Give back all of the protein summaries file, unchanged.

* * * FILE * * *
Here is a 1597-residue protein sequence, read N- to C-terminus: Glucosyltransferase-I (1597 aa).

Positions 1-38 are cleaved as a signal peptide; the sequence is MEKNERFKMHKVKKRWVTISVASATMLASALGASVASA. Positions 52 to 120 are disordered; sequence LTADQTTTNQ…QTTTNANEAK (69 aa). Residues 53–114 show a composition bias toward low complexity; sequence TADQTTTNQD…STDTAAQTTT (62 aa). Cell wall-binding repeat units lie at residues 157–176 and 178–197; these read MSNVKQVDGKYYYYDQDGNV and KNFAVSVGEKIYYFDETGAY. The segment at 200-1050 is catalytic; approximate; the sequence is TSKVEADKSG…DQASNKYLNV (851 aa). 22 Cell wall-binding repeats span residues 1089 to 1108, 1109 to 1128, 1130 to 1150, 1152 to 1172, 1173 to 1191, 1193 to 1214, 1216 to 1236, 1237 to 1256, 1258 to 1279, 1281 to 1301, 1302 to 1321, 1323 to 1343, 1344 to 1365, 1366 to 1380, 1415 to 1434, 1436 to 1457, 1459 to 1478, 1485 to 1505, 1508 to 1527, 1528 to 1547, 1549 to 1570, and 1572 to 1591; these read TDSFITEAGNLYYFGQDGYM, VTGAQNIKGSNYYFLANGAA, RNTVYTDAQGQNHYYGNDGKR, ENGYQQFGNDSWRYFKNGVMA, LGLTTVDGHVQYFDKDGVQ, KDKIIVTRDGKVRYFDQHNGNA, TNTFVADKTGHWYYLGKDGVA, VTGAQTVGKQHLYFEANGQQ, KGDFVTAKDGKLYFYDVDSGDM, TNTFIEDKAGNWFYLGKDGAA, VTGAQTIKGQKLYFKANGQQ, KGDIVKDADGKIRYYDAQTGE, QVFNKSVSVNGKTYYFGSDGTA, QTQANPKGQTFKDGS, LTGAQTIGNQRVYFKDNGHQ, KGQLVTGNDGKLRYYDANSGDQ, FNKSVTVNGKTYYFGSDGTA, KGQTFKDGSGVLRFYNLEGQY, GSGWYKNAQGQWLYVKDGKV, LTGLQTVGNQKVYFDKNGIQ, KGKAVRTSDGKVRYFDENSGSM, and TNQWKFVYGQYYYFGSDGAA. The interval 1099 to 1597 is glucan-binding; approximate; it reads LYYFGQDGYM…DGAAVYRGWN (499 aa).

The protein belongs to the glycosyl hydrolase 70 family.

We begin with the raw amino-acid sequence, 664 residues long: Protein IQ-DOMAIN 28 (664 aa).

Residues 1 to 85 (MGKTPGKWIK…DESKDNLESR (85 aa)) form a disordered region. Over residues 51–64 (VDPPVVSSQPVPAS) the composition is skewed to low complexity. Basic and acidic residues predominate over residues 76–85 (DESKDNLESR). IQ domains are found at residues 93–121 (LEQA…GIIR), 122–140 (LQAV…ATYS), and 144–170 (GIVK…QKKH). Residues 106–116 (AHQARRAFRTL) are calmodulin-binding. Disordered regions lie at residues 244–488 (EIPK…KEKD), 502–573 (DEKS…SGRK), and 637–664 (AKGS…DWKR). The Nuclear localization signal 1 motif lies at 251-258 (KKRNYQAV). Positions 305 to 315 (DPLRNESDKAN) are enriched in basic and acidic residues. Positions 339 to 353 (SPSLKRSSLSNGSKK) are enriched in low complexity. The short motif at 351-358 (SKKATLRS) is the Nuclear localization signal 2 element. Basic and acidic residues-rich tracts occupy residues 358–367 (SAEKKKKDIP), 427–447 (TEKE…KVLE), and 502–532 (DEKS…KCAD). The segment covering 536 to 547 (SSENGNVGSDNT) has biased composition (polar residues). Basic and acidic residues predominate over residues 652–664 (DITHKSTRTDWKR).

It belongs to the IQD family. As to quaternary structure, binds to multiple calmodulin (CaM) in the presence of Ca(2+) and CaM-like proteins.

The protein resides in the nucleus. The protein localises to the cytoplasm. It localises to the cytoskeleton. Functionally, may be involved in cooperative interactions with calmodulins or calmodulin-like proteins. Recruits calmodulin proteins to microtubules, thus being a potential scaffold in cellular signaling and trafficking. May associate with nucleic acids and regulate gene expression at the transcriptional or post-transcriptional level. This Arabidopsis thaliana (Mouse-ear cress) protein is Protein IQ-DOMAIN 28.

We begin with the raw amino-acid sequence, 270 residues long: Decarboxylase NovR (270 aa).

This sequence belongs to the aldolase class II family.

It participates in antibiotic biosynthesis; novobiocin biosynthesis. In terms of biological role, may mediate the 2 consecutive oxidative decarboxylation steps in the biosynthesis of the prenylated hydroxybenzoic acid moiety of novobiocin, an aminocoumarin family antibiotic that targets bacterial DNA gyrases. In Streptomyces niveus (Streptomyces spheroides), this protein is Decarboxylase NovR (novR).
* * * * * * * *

Here is a 1597-residue protein sequence, read N- to C-terminus: Glucosyltransferase-I (1597 aa).

Positions 1-38 are cleaved as a signal peptide; the sequence is MEKNERFKMHKVKKRWVTISVASATMLASALGASVASA. Positions 52 to 120 are disordered; sequence LTADQTTTNQ…QTTTNANEAK (69 aa). Residues 53–114 show a composition bias toward low complexity; sequence TADQTTTNQD…STDTAAQTTT (62 aa). Cell wall-binding repeat units lie at residues 157–176 and 178–197; these read MSNVKQVDGKYYYYDQDGNV and KNFAVSVGEKIYYFDETGAY. The segment at 200-1050 is catalytic; approximate; the sequence is TSKVEADKSG…DQASNKYLNV (851 aa). 22 Cell wall-binding repeats span residues 1089 to 1108, 1109 to 1128, 1130 to 1150, 1152 to 1172, 1173 to 1191, 1193 to 1214, 1216 to 1236, 1237 to 1256, 1258 to 1279, 1281 to 1301, 1302 to 1321, 1323 to 1343, 1344 to 1365, 1366 to 1380, 1415 to 1434, 1436 to 1457, 1459 to 1478, 1485 to 1505, 1508 to 1527, 1528 to 1547, 1549 to 1570, and 1572 to 1591; these read TDSFITEAGNLYYFGQDGYM, VTGAQNIKGSNYYFLANGAA, RNTVYTDAQGQNHYYGNDGKR, ENGYQQFGNDSWRYFKNGVMA, LGLTTVDGHVQYFDKDGVQ, KDKIIVTRDGKVRYFDQHNGNA, TNTFVADKTGHWYYLGKDGVA, VTGAQTVGKQHLYFEANGQQ, KGDFVTAKDGKLYFYDVDSGDM, TNTFIEDKAGNWFYLGKDGAA, VTGAQTIKGQKLYFKANGQQ, KGDIVKDADGKIRYYDAQTGE, QVFNKSVSVNGKTYYFGSDGTA, QTQANPKGQTFKDGS, LTGAQTIGNQRVYFKDNGHQ, KGQLVTGNDGKLRYYDANSGDQ, FNKSVTVNGKTYYFGSDGTA, KGQTFKDGSGVLRFYNLEGQY, GSGWYKNAQGQWLYVKDGKV, LTGLQTVGNQKVYFDKNGIQ, KGKAVRTSDGKVRYFDENSGSM, and TNQWKFVYGQYYYFGSDGAA. The interval 1099 to 1597 is glucan-binding; approximate; it reads LYYFGQDGYM…DGAAVYRGWN (499 aa).

The protein belongs to the glycosyl hydrolase 70 family.

We begin with the raw amino-acid sequence, 664 residues long: Protein IQ-DOMAIN 28 (664 aa).

Residues 1 to 85 (MGKTPGKWIK…DESKDNLESR (85 aa)) form a disordered region. Over residues 51–64 (VDPPVVSSQPVPAS) the composition is skewed to low complexity. Basic and acidic residues predominate over residues 76–85 (DESKDNLESR). IQ domains are found at residues 93–121 (LEQA…GIIR), 122–140 (LQAV…ATYS), and 144–170 (GIVK…QKKH). Residues 106–116 (AHQARRAFRTL) are calmodulin-binding. Disordered regions lie at residues 244–488 (EIPK…KEKD), 502–573 (DEKS…SGRK), and 637–664 (AKGS…DWKR). The Nuclear localization signal 1 motif lies at 251-258 (KKRNYQAV). Positions 305 to 315 (DPLRNESDKAN) are enriched in basic and acidic residues. Positions 339 to 353 (SPSLKRSSLSNGSKK) are enriched in low complexity. The short motif at 351-358 (SKKATLRS) is the Nuclear localization signal 2 element. Basic and acidic residues-rich tracts occupy residues 358–367 (SAEKKKKDIP), 427–447 (TEKE…KVLE), and 502–532 (DEKS…KCAD). The segment covering 536 to 547 (SSENGNVGSDNT) has biased composition (polar residues). Basic and acidic residues predominate over residues 652–664 (DITHKSTRTDWKR).

It belongs to the IQD family. As to quaternary structure, binds to multiple calmodulin (CaM) in the presence of Ca(2+) and CaM-like proteins.

The protein resides in the nucleus. The protein localises to the cytoplasm. It localises to the cytoskeleton. Functionally, may be involved in cooperative interactions with calmodulins or calmodulin-like proteins. Recruits calmodulin proteins to microtubules, thus being a potential scaffold in cellular signaling and trafficking. May associate with nucleic acids and regulate gene expression at the transcriptional or post-transcriptional level. This Arabidopsis thaliana (Mouse-ear cress) protein is Protein IQ-DOMAIN 28.

We begin with the raw amino-acid sequence, 270 residues long: Decarboxylase NovR (270 aa).

This sequence belongs to the aldolase class II family.

It participates in antibiotic biosynthesis; novobiocin biosynthesis. In terms of biological role, may mediate the 2 consecutive oxidative decarboxylation steps in the biosynthesis of the prenylated hydroxybenzoic acid moiety of novobiocin, an aminocoumarin family antibiotic that targets bacterial DNA gyrases. In Streptomyces niveus (Streptomyces spheroides), this protein is Decarboxylase NovR (novR).